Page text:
Even with the definitive diagnosis, things were still uncertain for a long period of time. Congenital complete AV block is one of the most rare heart defects. In mothers with known lupus, it only occurs in 2% of pregnancies. There are no statistics on mothers without known lupus. It’s that rare. It is estimated that in the United States there are only 100 children born with complete AV block per year. But even though physicians know the cause, treatment and long-term prognosis can be difficult. At 3 lbs, 4 oz at birth, Lydia was not a candidate for a pacemaker. She was too small, too weak and too fragile. Therefore, our job became to keep her alive. To help her lungs heal. To get her to eat. To help her to grow. All made more difficult by a heart rate so low it was difficult for her to do anything.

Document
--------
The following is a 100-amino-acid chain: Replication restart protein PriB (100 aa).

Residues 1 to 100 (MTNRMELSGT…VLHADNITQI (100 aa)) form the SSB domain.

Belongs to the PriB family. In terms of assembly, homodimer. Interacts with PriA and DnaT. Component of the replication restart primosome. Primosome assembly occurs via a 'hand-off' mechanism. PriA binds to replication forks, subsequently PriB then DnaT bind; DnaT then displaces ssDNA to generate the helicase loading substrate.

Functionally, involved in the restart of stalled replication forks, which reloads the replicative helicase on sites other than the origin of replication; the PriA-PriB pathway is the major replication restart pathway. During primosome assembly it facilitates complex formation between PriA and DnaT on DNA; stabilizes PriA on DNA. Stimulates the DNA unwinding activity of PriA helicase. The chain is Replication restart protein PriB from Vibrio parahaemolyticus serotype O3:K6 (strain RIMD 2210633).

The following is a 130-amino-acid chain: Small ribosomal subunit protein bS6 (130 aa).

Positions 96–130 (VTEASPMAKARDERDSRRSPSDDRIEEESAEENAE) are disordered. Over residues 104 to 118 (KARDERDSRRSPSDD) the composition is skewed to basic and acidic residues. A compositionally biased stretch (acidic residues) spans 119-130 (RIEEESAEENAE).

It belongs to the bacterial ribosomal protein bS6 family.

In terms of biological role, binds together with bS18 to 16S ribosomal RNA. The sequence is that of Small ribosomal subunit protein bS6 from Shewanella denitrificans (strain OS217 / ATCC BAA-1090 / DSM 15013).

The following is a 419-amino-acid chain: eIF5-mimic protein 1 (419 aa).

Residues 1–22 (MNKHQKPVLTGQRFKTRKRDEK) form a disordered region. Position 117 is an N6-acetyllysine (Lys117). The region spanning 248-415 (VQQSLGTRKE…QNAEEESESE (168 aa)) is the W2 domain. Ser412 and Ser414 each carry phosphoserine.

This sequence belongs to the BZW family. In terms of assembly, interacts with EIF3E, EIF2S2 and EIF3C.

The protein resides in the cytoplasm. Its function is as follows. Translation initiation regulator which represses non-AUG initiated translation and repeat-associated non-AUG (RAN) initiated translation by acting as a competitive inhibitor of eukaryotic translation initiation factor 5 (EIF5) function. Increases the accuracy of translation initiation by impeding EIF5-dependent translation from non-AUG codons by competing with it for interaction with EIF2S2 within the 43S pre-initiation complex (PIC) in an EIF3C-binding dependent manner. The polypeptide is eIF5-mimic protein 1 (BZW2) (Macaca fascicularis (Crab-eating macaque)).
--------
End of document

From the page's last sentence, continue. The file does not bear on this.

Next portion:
By her seventh day of life we were able to hold her for the first time. She was so fragile they only allowed us to hold her for four hours per day. My husband and I would alternate days, sitting undisturbed skin-to-skin for four hours breathing in every ounce of her life and spirit. Every day we poured our love into her, hoping and praying she would make it. By day 58, we convinced the doctors to let us take her home. She hadn’t been growing or developing as the doctors had hoped, but my husband was deploying overseas in two days and we didn’t want our only memories as a family to be in the hospital. So after some convincing, a quick welcome home and a long good-bye, I sat at home holding Lydia, knowing that my sole job for the next three months until my husband returned was to keep her alive. Life had never been so important.